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See also: Dart and DART

Contents

EnglishEdit

 
Parts: 1.Tip 2.Barrel 3.O-ring 4.Shaft 5.Collar 6.Flight 7.Protector.

PronunciationEdit

Etymology 1Edit

From Middle English dart, from Old French dart, dard (dart), from Old Frankish *daroth (dart, spear), from Proto-Germanic *darōþuz (dart, spear), from Proto-Indo-European *dʰō- (to sharpen); compare Old High German tart (javelin, dart), Old English daroþ, dearod (javelin, spear, dart), Swedish dart (dart, dagger), Icelandic darraður, darr, dör (dart, spear).

NounEdit

dart (plural darts)

  1. A pointed missile weapon, intended to be thrown by the hand; a short lance; a javelin; any sharp-pointed missile weapon, such as an arrow.
    • 1769, Oxford Standard Text, King James Bible, 2 Samuel, xviii, 14,
      Then said Joab, I may not tarry thus with thee. And he took three darts in his hand, and thrust them through the heart of Absalom, while he was yet alive in the midst of the oak.
  2. Anything resembling such a pointed missile weapon; anything that pierces or wounds like such a weapon.
    • 1830, Hannah More, Sensibility, The Works of Hannah More, Volume 1, page 38,
      The artful inquiry, whose venom′d dart / Scarce wounds the hearing while it stabs the heart.
  3. A small object with a pointed tip at one end and feathers at the other, which is thrown at a target in the game of darts.
  4. (Australia, obsolete) A plan or scheme.
  5. A sudden or fast movement.
    • 2011 September 24, Ben Dirs, “Rugby World Cup 2011: England 67-3 Romania”, in BBC Sport[1]:
      Six minutes later Cueto went over for his second try after the recalled Mike Tindall found him with a perfectly-timed pass, before Ashton went on another dart, this time down his opposite wing, only for his speculative pass inside to be ruled forward.
  6. (sewing) A fold that is stitched on a garment.
    • 2013, The Economist, Nadia Popova
      Somehow she managed, with a cinched waist here and a few darts there, to look like a Hollywood star.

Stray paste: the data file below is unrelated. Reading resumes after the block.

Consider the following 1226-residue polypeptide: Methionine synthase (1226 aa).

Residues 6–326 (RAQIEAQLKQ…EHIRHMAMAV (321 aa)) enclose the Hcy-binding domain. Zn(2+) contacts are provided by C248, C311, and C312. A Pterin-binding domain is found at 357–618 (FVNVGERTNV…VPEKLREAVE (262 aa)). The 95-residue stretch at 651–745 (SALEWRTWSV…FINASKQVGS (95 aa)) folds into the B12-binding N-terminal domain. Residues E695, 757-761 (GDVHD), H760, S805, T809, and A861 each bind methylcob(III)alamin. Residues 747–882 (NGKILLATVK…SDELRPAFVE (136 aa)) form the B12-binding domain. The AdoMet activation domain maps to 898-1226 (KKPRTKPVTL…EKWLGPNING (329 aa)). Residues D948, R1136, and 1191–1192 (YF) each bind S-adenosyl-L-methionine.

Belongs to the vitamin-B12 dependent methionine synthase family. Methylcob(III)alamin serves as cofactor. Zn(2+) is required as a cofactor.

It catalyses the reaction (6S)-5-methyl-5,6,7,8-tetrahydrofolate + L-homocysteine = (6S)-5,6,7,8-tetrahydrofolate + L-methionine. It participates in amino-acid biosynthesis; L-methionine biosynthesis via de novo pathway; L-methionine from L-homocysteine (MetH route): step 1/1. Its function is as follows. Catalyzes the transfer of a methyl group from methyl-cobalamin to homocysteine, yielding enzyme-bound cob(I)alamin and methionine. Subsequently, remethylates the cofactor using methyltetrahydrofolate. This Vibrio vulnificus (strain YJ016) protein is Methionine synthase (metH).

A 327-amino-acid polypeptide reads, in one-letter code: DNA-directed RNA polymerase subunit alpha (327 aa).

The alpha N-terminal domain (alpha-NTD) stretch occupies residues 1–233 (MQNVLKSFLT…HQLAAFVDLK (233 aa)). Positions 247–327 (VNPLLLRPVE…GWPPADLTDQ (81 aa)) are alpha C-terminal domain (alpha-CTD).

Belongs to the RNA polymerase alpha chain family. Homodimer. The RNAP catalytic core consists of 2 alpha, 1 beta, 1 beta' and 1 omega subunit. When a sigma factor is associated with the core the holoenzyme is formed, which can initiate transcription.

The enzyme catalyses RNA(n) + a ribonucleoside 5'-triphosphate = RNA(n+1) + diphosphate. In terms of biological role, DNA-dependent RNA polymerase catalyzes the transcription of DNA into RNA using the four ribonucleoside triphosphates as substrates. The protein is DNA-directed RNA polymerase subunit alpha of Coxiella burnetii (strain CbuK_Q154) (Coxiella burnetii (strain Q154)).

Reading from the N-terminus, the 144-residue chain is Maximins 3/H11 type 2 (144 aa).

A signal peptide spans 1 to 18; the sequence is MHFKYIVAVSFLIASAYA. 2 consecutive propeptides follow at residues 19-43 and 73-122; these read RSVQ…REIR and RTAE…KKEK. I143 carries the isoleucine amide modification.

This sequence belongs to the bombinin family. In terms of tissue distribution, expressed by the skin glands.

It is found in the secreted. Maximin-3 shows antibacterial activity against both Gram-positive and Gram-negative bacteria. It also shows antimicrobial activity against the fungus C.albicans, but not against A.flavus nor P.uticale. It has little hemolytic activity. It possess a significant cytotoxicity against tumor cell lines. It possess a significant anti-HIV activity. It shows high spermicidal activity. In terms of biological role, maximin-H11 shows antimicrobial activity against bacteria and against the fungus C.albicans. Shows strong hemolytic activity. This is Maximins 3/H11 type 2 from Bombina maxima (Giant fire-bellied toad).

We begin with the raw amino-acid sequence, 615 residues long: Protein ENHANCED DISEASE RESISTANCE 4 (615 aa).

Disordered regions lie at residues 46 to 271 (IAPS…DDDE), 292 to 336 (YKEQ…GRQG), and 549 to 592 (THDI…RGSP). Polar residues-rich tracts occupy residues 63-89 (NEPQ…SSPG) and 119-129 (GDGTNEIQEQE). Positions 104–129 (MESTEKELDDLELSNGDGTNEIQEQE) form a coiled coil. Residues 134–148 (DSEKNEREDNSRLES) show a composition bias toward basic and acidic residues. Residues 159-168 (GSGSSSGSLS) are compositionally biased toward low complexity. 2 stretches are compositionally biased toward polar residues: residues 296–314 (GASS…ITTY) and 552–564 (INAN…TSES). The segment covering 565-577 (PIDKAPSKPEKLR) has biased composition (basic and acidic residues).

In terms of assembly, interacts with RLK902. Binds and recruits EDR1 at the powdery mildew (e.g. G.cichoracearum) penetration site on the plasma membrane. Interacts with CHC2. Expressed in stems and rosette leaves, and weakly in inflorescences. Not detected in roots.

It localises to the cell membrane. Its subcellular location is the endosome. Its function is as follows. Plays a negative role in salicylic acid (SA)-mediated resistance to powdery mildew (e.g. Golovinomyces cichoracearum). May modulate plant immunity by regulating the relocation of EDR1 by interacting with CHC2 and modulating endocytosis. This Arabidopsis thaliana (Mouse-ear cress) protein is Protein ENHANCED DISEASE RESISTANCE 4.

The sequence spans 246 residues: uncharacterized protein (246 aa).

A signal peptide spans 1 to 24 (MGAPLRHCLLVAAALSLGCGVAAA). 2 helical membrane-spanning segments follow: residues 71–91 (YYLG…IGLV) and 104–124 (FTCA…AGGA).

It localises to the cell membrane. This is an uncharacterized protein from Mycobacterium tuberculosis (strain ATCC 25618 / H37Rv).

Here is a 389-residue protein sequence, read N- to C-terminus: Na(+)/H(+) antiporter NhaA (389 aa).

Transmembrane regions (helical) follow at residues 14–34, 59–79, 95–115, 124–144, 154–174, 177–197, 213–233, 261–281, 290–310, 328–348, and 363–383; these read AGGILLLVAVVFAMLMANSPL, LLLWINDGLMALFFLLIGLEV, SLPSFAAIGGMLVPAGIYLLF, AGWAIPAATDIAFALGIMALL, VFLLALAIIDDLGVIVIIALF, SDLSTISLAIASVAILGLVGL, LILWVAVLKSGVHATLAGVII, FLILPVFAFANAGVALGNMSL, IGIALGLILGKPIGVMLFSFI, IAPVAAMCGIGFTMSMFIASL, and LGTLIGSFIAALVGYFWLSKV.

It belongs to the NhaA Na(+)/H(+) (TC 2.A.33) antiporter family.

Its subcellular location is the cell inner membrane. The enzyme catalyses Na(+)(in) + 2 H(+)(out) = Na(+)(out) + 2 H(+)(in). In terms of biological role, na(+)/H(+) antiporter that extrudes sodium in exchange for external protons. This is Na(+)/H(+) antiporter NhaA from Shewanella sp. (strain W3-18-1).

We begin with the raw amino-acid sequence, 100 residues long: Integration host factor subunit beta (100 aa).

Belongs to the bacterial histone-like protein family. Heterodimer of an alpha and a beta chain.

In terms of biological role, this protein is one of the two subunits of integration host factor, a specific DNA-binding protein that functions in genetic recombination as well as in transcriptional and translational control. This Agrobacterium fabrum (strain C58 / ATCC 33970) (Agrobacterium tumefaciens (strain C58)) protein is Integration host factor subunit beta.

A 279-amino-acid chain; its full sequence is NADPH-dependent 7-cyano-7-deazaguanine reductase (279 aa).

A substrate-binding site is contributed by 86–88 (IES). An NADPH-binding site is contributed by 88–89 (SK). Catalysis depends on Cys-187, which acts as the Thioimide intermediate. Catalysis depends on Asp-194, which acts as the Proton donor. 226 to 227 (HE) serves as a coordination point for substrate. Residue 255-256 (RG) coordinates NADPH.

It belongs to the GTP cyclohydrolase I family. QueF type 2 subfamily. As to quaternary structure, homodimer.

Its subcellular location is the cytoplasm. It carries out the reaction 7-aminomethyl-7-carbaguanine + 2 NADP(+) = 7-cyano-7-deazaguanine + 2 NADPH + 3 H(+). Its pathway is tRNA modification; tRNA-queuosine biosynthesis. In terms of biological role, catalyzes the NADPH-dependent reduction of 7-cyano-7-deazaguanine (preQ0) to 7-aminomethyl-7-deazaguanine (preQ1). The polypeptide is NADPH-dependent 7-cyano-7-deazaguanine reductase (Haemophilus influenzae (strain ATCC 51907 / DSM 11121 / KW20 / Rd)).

7. A fish; the dace.
  8. (Australia, Canada, colloquial) A cigarette.
    • 2017, April 18, Craig Little, The Guardian, Hawthorn are not the only ones finding that things can get worse
      The Tigers will also face Jesse Hogan, still smarting from missing a couple of games but not life inside the AFL bubble, where you can’t even light up a dart at a music festival without someone filming it and sending it to the six o’clock news.
Derived termsEdit
TranslationsEdit

Etymology 2Edit

From Middle English darten, from the noun (see above).

VerbEdit

dart (third-person singular simple present darts, present participle darting, simple past and past participle darted)

  1. (transitive) To throw with a sudden effort or thrust; to hurl or launch.
  2. (transitive) To send forth suddenly or rapidly; to emit; to shoot
    The sun darts forth his beams.
    Or what ill eyes malignant glances dart? - Alexander Pope
  3. (intransitive) To fly or pass swiftly, like a dart; to move rapidly in one direction; to shoot out quickly
    The flying man darted eastward.
  4. (intransitive) To start and run with speed; to shoot rapidly along
    The deer darted from the thicket.
    • 2015 February 24, Daniel Taylor, “Luis Suárez strikes twice as Barcelona teach Manchester City a lesson”, in The Guardian (London)[2]:
      By half-time, it was almost a surprise that the away side had restricted themselves to only one more goal. Messi, again, was prominently involved, darting past Fernando and then Zabaleta.
    • 2010 December 29, Mark Vesty, “Wigan 2 - 2 Arsenal”, in BBC[3]:
      The impressive Frenchman drove forward with purpose down the right before cutting infield and darting in between Vassiriki Diaby and Koscielny.
Derived termsEdit
TranslationsEdit

ReferencesEdit

AnagramsEdit


DutchEdit

EtymologyEdit

From English dart.

PronunciationEdit

NounEdit

dart m (plural darts, diminutive dartje n)

  1. dart

Middle EnglishEdit

Alternative formsEdit

NounEdit

dart (plural darts)

  1. A spear set as a prize in running. - Geoffrey Chaucer

DescendantsEdit


Middle FrenchEdit

Alternative formsEdit

EtymologyEdit

Old French, see below

NounEdit

dart m (plural dars)

  1. weapon similar to a javelin

DescendantsEdit


Old FrenchEdit

Alternative formsEdit

EtymologyEdit

From Medieval Latin dardus (spear).

NounEdit

dart m (oblique plural darz or dartz, nominative singular darz or dartz, nominative plural dart)

  1. spear, javelin

DescendantsEdit


Pennsylvania GermanEdit

Alternative formsEdit

EtymologyEdit

Compare German dort, da.

AdverbEdit

dart

  1. there

SwedishEdit

EtymologyEdit

From Old Norse darr, from Proto-Germanic *darōþuz.

NounEdit

dart c

  1. darts (the game where the competitors throw small arrows against a circular target)
  2. (rare) dart (one of the small arrows in the game of darts)

SynonymsEdit